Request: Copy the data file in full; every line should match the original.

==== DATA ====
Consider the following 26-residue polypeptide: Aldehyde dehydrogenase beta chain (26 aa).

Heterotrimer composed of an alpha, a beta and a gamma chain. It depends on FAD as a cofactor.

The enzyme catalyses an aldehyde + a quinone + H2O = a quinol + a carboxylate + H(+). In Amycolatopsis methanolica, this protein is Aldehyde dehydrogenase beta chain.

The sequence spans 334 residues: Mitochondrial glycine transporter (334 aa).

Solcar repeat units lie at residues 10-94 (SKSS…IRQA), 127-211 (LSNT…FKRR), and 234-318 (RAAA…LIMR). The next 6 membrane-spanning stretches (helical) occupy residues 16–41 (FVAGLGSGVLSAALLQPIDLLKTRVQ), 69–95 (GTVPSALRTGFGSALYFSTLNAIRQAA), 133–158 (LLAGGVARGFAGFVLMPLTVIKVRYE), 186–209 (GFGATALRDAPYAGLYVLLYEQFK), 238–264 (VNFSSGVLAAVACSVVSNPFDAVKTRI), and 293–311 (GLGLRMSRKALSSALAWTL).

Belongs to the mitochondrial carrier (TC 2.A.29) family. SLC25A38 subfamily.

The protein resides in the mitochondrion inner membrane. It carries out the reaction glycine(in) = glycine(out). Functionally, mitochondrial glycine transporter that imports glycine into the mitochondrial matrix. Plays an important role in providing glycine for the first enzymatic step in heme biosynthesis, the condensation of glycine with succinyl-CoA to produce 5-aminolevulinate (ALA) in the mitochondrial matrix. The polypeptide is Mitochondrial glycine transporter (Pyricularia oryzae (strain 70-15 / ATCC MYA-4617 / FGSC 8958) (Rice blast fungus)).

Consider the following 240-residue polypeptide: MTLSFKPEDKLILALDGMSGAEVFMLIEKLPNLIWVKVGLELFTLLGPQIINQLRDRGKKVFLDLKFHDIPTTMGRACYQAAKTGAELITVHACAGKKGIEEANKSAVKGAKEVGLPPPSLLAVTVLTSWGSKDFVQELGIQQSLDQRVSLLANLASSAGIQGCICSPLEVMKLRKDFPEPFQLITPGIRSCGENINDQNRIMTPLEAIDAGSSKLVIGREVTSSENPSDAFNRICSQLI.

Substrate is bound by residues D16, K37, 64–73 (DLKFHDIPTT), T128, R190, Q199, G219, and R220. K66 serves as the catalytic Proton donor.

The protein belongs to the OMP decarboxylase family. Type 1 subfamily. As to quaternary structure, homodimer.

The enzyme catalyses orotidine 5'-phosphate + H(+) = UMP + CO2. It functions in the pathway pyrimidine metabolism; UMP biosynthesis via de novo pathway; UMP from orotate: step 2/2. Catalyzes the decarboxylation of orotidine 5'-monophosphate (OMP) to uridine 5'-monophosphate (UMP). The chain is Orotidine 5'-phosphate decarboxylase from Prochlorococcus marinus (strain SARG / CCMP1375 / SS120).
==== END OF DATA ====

Consider the following 26-residue polypeptide: Aldehyde dehydrogenase beta chain (26 aa).

Heterotrimer composed of an alpha, a beta and a gamma chain. It depends on FAD as a cofactor.

The enzyme catalyses an aldehyde + a quinone + H2O = a quinol + a carboxylate + H(+). In Amycolatopsis methanolica, this protein is Aldehyde dehydrogenase beta chain.

The sequence spans 334 residues: Mitochondrial glycine transporter (334 aa).

Solcar repeat units lie at residues 10-94 (SKSS…IRQA), 127-211 (LSNT…FKRR), and 234-318 (RAAA…LIMR). The next 6 membrane-spanning stretches (helical) occupy residues 16–41 (FVAGLGSGVLSAALLQPIDLLKTRVQ), 69–95 (GTVPSALRTGFGSALYFSTLNAIRQAA), 133–158 (LLAGGVARGFAGFVLMPLTVIKVRYE), 186–209 (GFGATALRDAPYAGLYVLLYEQFK), 238–264 (VNFSSGVLAAVACSVVSNPFDAVKTRI), and 293–311 (GLGLRMSRKALSSALAWTL).

Belongs to the mitochondrial carrier (TC 2.A.29) family. SLC25A38 subfamily.

The protein resides in the mitochondrion inner membrane. It carries out the reaction glycine(in) = glycine(out). Functionally, mitochondrial glycine transporter that imports glycine into the mitochondrial matrix. Plays an important role in providing glycine for the first enzymatic step in heme biosynthesis, the condensation of glycine with succinyl-CoA to produce 5-aminolevulinate (ALA) in the mitochondrial matrix. The polypeptide is Mitochondrial glycine transporter (Pyricularia oryzae (strain 70-15 / ATCC MYA-4617 / FGSC 8958) (Rice blast fungus)).

Consider the following 240-residue polypeptide: MTLSFKPEDKLILALDGMSGAEVFMLIEKLPNLIWVKVGLELFTLLGPQIINQLRDRGKKVFLDLKFHDIPTTMGRACYQAAKTGAELITVHACAGKKGIEEANKSAVKGAKEVGLPPPSLLAVTVLTSWGSKDFVQELGIQQSLDQRVSLLANLASSAGIQGCICSPLEVMKLRKDFPEPFQLITPGIRSCGENINDQNRIMTPLEAIDAGSSKLVIGREVTSSENPSDAFNRICSQLI.

Substrate is bound by residues D16, K37, 64–73 (DLKFHDIPTT), T128, R190, Q199, G219, and R220. K66 serves as the catalytic Proton donor.

The protein belongs to the OMP decarboxylase family. Type 1 subfamily. As to quaternary structure, homodimer.

The enzyme catalyses orotidine 5'-phosphate + H(+) = UMP + CO2. It functions in the pathway pyrimidine metabolism; UMP biosynthesis via de novo pathway; UMP from orotate: step 2/2. Catalyzes the decarboxylation of orotidine 5'-monophosphate (OMP) to uridine 5'-monophosphate (UMP). The chain is Orotidine 5'-phosphate decarboxylase from Prochlorococcus marinus (strain SARG / CCMP1375 / SS120).